Let’s All Agree, but Not Indulge in Groupthink. Apparently, Mr. Volcker would place the Financial Stability Oversight Council at the top of his new regulatory pyramid. Even so, he does not like certain aspects of FSOC. For example, he thinks that FSOC is “too divided” to provide a “comprehensive, forward-looking view” or to “take decisive and timely action.” Additionally, he regrets FSOC’s ability to “require” other regulators to adopt rules that it would prefer to mandate. However, in what seems to be an utterly contradictory statement, he says that “the regulatory system must contain effective safeguards to ensure the independence of the responsible agencies; reduce the risk of group think; and guarantee a broad perspective in governance and decision-making” (at page 4).

We Are All Banks (and Should Be So Regulated). Mr. Volcker observes that non-banks now “hold two-thirds of all credit-market assets” (at page 1). The corollary of this observation is that these “shadow banks” are “potentially unstable” and “create a risk of contagion,” and so presumably should be regulated as if they were banks. Contrary views are possible: Isn’t it a good thing that credit is held outside of banks? Doesn’t that allow greater diversification of risk than if all credit assets were held inside of banks? Isn’t part of the reason that so much credit is held outside of banks because banking regulators have made offering loans much more expensive for banks? Since they’ve effectively pushed so much lending activity outside of banks, should the bank regulators really be given regulatory authority over all other lenders?

The Supremacy of the Banking Regulators at FSOC.
The slightly reorganized version of FSOC at the top of Mr. Volcker’s regulatory pyramid would be dominated by banking regulators. At least five of the six members, and potentially all, would come from a single political party (although FSOC would be, according to Mr. Volcker, “non-partisan”). It is not that the banking regulators are unwise; the bank regulators have the most intellectual culture among all U.S. regulators. The problem is that they see the world through a bank regulator’s lens. They want to dictate not just what banks can own, but what non-banks can own; they want to control the risks taken not just by banks, but also by non-banks; and they want to control borrowing and leverage by banks and non-banks as well. But we are not all banks. Other imperatives exist besides freedom from risks, including the freedom to take risks.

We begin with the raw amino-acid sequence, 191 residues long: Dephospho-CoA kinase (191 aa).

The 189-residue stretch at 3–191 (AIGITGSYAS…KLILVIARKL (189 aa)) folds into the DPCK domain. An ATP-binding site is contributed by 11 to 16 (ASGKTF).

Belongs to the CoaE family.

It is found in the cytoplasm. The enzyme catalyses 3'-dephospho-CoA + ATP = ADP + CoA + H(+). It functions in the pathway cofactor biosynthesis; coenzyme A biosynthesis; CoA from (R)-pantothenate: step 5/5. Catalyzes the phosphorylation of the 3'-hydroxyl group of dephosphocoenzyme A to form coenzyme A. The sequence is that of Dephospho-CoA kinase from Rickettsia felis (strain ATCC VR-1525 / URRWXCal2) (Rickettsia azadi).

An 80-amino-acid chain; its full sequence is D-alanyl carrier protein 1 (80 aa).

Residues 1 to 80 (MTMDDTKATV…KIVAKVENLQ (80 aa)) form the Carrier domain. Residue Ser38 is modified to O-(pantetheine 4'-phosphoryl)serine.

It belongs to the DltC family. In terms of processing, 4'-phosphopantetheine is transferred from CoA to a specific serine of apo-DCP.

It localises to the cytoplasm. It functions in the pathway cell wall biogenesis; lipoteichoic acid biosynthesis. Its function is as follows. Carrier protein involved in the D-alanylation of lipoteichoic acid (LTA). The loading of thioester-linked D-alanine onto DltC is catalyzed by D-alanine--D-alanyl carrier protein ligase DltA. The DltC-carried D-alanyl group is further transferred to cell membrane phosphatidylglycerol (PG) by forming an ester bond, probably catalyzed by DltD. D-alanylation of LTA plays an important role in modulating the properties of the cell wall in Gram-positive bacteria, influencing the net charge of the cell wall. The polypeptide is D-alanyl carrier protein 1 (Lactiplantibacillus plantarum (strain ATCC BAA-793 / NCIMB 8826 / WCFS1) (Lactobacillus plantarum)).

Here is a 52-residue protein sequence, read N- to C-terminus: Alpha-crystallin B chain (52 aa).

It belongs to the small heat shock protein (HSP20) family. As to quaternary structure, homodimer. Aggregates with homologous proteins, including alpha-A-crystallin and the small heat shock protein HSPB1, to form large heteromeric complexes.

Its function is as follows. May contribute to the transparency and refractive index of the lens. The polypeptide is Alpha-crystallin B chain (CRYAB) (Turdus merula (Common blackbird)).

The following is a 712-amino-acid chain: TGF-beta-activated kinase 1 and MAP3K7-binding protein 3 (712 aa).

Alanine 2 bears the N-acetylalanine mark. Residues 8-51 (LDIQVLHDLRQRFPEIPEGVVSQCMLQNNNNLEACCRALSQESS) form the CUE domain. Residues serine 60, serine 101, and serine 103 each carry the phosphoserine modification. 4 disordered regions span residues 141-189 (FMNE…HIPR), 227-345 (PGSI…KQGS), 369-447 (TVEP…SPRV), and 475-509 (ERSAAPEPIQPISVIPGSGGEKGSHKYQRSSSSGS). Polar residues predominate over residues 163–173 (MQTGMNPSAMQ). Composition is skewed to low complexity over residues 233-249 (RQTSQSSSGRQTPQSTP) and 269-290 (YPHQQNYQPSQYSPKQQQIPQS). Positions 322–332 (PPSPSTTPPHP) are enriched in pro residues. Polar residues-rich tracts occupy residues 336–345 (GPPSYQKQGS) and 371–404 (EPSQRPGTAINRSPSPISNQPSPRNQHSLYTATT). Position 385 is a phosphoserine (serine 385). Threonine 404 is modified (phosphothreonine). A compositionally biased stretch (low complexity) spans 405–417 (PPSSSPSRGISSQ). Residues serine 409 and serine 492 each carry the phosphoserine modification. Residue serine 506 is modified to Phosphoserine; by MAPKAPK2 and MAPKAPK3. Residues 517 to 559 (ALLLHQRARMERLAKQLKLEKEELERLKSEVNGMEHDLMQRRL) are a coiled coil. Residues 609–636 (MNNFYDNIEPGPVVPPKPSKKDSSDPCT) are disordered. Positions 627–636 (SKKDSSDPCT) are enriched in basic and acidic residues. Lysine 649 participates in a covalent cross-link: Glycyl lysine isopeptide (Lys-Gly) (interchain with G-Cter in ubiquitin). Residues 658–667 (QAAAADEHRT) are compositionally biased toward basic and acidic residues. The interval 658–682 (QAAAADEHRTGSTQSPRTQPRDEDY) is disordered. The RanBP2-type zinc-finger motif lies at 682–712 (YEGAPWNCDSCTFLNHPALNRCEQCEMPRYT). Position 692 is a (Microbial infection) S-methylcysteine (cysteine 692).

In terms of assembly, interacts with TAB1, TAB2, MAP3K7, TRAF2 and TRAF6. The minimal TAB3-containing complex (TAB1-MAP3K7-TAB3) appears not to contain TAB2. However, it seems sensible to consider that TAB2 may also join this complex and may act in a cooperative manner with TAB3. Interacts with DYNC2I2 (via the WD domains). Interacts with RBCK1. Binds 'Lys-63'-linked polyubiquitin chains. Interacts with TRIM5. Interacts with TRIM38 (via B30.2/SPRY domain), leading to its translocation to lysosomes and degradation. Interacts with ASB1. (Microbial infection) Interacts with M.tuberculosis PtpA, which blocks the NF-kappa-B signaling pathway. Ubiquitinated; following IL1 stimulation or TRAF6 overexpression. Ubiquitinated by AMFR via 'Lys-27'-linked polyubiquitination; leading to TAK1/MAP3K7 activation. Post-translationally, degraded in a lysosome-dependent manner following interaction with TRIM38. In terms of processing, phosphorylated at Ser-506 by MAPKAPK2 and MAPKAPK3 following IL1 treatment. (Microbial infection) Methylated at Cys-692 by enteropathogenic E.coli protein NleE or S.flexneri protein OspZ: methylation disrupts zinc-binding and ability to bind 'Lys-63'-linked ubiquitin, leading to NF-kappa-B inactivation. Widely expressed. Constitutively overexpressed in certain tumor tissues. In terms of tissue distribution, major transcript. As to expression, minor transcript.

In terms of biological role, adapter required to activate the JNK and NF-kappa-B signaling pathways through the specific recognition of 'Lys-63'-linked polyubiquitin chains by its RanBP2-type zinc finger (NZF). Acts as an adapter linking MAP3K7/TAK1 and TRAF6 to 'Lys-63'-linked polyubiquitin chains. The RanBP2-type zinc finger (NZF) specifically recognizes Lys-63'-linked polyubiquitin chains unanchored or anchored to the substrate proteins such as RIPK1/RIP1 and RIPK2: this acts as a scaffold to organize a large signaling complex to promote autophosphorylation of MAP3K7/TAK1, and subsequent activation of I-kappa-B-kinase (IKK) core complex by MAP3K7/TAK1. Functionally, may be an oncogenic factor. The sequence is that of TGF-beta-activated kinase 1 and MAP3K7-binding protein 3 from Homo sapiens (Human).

The Volcker Alliance Report challenges us to have a real and important debate about fundamental structural issues. Congress should take up this challenge. As to his solutions, the above commentary identifies two principal points of disagreement. First, Mr. Volker’s advocacy for “safety” above opportunity presents great dangers. His structural solution, to give a concentrated dominant role to the bank regulators should be subject to significant scrutiny. Second, implicit in Mr. Volcker’s position is his advocacy for greater control and discretion for the government regulators of private entities. That solution ought not to be accepted even if proposed by a wise man. It is possible to revisit our system of financial regulation and improve it without the expansion of governmental power that Mr. Volcker envisions.

*One may want to begin the discussion by linking to two articles (humbly submitted) by a different author: “The Future of Financial Regulation” and “Some Concerns with the Derivatives Legislation.” These two pieces anticipate some of the Volcker Alliance’s observations (by seven years) and offer a private citizen’s view of the workings of government regulation.

See: Reshaping the Financial Regulatory System.

CFS Monetary Measures for March 2015

Today we release CFS monetary and financial measures for March 2015. CFS Divisia M4, which is the broadest and most important measure of money, grew by 2.8% in March 2015 on a year-over-year basis versus 2.8% in February.
Bloomberg terminal users can access our monetary and financial statistics by any of the four options:

1)  {ALLX DIVM <GO>}
3)  {ECST<GO>} –> ‘Monetary Sector’ –> ‘Money Supply’ –> Change Source in top right to ‘Center for Financial Stability’
4)  {ECST S US MONEY SUPPLY<GO>} –> From source list on left, select ‘Center for Financial Stability’

CFS Divisia indices can also be found on our website at  Broad aggregates are available in spreadsheet, tabular and chart form.  Narrow aggregates can be found in spreadsheet form.

For Monetary and Financial Data Release Report:

U.S. and EU Trade Associations Issue Statement in Support of TTIP Negotiations

Trade associations from the United States and the European Union, including SIFMA, the Financial Services Roundtable and the Institute of International Bankers, issued a joint statement voicing their “strong support” for a Transatlantic Trade and Investment Partnership (“TTIP”) that would include financial services regulatory coordination. The statement comes in advance of the ninth round of negotiations to be held in New York City beginning on April 20, 2015.

According to the trade associations, a TTIP will provide an “incredible opportunity” to strengthen ties between the United States and the European Union. To maximize this benefit, the trade associations stated, the TTIP must include “both a framework for financial services regulatory cooperation as well as solutions to market access issues.”

Lofchie Comment: The TTIP process provides an opportunity to clean the slate and bring a fresh set of negotiators to the swaps cross-border disputes between the CFTC and global regulators.

See: SIFMA Press Release/Joint Statement.